Description of the condition
Asthma is a chronic inflammatory disorder of the lungs that can lead to structural and functional changes resulting from bronchial hyperresponsiveness and airflow obstruction (Allen 2012; Brightling 2012; Holgate 2009; Taylor 2008; Zhang 2010). Symptoms of asthma include recurrent episodes of wheeze, cough, breathlessness and chest tightness, together with episodes of marked worsening of symptoms known as exacerbations (Bateman 2008; Brightling 2012; Zhang 2010). The diagnosis of asthma is based on the individual's medical history, physical examination findings and lung function and laboratory test results (Sveum 2010).
Asthma is a serious public health problem and a major cause of disability and health resource utilisation among those affected (Bateman 2008; Eisner 2012; To 2012). Around 300 million individuals of all ages worldwide are affected by asthma (Bateman 2008; Bousquet 2010; Brightling 2012). Asthma is the most common chronic disease in childhood (Solé 2006). Increased morbidity, mortality and economic costs are associated with patients with severe or difficult to treat asthma, particularly in industrialised countries (Eisner 2012; Zhang 2010). In addition, psychological symptoms may interfere with the severity of respiratory symptoms and may influence patients’ quality of life (Juniper 2004; Rimington 2001). Such consequences affect not only the patient but the whole family universe (Nogueira 2009), especially when it comes to children.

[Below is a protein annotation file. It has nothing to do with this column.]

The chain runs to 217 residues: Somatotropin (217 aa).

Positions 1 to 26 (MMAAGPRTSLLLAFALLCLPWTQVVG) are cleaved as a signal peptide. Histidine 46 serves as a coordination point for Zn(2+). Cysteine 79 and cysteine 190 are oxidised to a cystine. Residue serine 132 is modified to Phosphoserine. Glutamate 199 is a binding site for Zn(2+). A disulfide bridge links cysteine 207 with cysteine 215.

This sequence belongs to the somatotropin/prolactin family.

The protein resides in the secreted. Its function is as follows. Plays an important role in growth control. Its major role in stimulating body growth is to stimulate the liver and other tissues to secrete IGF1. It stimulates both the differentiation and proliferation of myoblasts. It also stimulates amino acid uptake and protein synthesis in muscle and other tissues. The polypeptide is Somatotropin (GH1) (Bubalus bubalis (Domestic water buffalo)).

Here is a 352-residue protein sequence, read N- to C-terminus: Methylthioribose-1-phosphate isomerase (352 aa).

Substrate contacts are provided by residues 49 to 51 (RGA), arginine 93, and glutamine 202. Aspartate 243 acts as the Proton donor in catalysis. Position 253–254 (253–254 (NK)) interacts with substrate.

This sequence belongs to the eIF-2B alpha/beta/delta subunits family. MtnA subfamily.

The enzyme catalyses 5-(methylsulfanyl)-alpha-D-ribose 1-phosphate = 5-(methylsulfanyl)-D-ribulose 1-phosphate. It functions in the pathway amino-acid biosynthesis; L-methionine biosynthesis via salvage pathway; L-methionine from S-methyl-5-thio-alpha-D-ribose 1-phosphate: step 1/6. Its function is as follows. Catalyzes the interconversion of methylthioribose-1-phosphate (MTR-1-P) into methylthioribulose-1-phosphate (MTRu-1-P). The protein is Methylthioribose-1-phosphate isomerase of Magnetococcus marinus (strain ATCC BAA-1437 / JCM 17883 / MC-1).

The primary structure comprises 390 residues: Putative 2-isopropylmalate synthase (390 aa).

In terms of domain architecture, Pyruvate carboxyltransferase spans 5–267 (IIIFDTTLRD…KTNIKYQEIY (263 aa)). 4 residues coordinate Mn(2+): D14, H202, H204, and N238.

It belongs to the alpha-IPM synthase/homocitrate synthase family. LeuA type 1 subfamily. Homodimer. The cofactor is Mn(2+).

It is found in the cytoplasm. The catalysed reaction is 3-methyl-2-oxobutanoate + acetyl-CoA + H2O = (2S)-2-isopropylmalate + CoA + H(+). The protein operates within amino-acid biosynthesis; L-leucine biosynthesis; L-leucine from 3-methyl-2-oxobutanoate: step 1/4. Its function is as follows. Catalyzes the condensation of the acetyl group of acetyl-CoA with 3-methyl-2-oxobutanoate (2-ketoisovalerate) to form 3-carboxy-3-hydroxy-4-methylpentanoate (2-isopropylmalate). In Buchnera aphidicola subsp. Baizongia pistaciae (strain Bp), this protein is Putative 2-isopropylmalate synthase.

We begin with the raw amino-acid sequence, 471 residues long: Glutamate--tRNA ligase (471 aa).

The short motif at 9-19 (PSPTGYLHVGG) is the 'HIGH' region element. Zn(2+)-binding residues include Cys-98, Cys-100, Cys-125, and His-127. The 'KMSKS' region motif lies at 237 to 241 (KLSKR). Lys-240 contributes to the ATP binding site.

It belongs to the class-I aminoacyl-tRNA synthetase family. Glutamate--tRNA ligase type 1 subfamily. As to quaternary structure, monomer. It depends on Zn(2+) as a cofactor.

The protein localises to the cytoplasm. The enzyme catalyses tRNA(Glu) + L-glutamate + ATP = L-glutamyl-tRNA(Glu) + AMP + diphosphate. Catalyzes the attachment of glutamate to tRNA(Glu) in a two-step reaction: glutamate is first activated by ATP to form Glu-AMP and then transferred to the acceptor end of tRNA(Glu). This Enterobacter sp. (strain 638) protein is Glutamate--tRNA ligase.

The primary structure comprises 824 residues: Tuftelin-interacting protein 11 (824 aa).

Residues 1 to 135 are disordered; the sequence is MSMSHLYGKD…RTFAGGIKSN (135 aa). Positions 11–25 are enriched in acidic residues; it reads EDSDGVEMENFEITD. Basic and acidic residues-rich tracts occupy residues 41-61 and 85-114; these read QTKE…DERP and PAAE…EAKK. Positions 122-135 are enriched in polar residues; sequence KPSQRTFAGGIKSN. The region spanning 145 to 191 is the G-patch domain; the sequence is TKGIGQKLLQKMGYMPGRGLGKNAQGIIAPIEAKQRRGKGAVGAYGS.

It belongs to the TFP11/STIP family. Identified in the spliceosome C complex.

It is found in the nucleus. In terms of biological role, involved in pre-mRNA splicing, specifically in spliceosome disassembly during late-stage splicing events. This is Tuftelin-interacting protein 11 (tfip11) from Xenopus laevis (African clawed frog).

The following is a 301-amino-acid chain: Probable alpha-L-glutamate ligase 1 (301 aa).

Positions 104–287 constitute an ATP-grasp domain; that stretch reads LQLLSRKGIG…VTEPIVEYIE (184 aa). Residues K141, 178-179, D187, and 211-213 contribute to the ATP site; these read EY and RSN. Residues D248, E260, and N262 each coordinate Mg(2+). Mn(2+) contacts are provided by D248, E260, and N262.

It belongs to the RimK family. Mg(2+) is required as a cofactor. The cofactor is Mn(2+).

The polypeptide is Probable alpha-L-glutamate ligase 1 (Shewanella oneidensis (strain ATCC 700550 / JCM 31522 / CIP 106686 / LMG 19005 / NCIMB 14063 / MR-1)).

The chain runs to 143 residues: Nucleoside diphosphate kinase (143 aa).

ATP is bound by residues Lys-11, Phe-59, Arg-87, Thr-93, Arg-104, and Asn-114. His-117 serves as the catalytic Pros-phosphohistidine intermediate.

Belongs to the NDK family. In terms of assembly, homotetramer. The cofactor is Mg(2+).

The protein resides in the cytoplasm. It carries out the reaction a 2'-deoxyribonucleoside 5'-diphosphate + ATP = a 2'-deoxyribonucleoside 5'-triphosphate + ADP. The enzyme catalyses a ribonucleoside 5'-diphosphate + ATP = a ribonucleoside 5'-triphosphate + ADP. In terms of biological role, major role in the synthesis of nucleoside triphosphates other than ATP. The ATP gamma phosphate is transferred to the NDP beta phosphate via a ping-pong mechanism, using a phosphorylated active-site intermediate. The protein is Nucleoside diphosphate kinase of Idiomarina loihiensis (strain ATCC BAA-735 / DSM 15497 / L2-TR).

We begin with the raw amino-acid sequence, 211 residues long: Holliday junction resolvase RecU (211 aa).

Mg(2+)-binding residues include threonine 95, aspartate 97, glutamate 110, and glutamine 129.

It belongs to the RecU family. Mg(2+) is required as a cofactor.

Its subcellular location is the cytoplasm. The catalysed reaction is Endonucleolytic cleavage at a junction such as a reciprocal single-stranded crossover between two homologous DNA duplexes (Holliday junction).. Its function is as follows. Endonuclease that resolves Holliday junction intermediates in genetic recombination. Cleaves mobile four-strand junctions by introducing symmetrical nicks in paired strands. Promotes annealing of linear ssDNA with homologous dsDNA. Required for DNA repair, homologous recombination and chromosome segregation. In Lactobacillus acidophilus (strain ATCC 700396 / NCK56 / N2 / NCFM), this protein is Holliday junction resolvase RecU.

Asthma is sometimes associated with symptomatic hyperventilation, which decreases carbon dioxide (CO2) levels, causing hypocapnia (Bruton 2005a; Laffey 2002; Thomas 2001). Hypocapnia resulting from hyperventilation may perpetuate the bronchospasm, culminating in a cycle of progressive hypocapnia and increasing bronchospasm (Laffey 2002). Thus, hypocapnia may contribute to increased airway resistance in patients with asthma (Laffey 2002; van den Elshout 1991). This fact has led to increasing interest in strategies that can be used to reduce hyperventilation.